Studying a little bit, but consistently, is sufficient to place the Torah at the forefront of one’s priorities. It is sufficient to make it the arbiter of one’s values and the guide for one’s actions. And this level of dedication also requires great strength of character and strength of purpose.

In order to succeed at the building of a society based on Torah, the Haftarah urges Yehoshua: חֲזַק וֶאֱמַץ, be strong and firm,. As we finish reading the entire Torah, and the new year begins for us to implement all that we have learned, we all say together:

חזק חזק ונתחזק!
Be strong, be strong, and let us be strengthened!

Copyright © Kira Sirote
In memory of my father, Peter Rozenberg, z”l
לעילוי נשמת אבי מורי פנחס בן נתן נטע ז”ל

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The Haftarah of Shelach is the second chapter of the very first book of Prophets, the book of Yehoshua, and tells the story of the spies that Yehoshua sent to Yericho.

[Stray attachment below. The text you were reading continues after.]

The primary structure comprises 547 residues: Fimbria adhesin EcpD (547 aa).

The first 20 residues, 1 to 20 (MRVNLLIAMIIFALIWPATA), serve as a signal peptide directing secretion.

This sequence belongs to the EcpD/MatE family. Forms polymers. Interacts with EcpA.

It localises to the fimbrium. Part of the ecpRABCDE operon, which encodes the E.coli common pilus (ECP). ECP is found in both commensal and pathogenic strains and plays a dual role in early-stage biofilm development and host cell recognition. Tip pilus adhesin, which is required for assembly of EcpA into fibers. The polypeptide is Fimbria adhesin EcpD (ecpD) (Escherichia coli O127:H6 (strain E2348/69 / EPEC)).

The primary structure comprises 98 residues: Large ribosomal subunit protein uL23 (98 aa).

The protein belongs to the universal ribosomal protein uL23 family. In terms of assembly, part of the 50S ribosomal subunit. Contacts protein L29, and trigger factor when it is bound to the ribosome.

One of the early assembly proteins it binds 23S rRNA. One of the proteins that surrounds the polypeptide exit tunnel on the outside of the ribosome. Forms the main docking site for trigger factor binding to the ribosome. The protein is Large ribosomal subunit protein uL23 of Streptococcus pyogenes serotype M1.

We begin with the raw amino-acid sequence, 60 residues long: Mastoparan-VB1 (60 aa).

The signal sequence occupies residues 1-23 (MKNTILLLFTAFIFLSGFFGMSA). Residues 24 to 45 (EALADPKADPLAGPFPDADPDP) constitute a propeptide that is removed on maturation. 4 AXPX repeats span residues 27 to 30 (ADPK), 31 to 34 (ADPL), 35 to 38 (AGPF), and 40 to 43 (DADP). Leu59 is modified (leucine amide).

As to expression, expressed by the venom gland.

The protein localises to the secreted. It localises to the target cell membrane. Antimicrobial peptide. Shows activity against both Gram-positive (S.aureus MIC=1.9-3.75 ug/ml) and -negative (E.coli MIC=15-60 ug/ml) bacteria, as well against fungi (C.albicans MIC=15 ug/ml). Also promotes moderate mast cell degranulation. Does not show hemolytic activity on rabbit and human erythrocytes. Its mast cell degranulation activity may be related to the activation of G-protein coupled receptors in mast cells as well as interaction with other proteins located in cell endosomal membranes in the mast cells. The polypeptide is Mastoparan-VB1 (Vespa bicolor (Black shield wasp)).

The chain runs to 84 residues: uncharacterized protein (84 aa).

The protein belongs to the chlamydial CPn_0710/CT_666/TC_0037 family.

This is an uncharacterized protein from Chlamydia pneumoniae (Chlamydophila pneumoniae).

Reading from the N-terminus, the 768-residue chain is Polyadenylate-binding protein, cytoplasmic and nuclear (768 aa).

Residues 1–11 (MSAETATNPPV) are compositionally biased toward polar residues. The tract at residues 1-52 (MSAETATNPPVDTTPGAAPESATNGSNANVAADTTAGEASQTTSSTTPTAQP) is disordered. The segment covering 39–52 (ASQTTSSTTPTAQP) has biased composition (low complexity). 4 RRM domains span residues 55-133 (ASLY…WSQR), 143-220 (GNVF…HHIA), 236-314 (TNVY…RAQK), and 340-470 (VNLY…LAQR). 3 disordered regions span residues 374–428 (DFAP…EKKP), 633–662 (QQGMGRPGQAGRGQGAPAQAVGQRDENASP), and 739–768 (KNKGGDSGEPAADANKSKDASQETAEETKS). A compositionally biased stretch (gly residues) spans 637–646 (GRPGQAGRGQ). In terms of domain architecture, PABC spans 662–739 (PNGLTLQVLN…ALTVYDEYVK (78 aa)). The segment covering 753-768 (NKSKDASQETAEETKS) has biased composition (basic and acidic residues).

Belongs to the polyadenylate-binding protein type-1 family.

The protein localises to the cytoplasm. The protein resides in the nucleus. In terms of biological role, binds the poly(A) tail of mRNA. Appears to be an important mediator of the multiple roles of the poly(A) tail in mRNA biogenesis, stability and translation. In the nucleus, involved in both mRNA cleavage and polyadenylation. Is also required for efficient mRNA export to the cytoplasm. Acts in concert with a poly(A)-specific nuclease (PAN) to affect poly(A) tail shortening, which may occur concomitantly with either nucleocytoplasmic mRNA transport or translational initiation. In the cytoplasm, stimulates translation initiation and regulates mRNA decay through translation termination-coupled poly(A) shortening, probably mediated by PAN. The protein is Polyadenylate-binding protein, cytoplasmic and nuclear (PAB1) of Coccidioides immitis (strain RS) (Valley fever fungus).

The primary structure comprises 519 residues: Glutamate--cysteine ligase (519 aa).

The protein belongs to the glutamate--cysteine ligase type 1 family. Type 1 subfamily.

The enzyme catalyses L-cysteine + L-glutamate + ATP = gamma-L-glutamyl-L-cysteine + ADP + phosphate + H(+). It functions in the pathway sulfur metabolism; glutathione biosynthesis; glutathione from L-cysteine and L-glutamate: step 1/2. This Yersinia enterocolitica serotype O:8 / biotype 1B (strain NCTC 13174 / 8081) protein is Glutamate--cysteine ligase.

Linear annotated translation of the Haftarah of Shelach

The word “men” is used over and over again in the Haftarah, even when a pronoun would have been sufficient, a total of 12 times. Similarly, in the Parsha, when Moshe sends his spies, it says, “they were all men.” As opposed to what?

For one thing, as opposed to insects.

And one day: as opposed to women, and, as opposed to a community.

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Shelach – As Insects in Our Eyes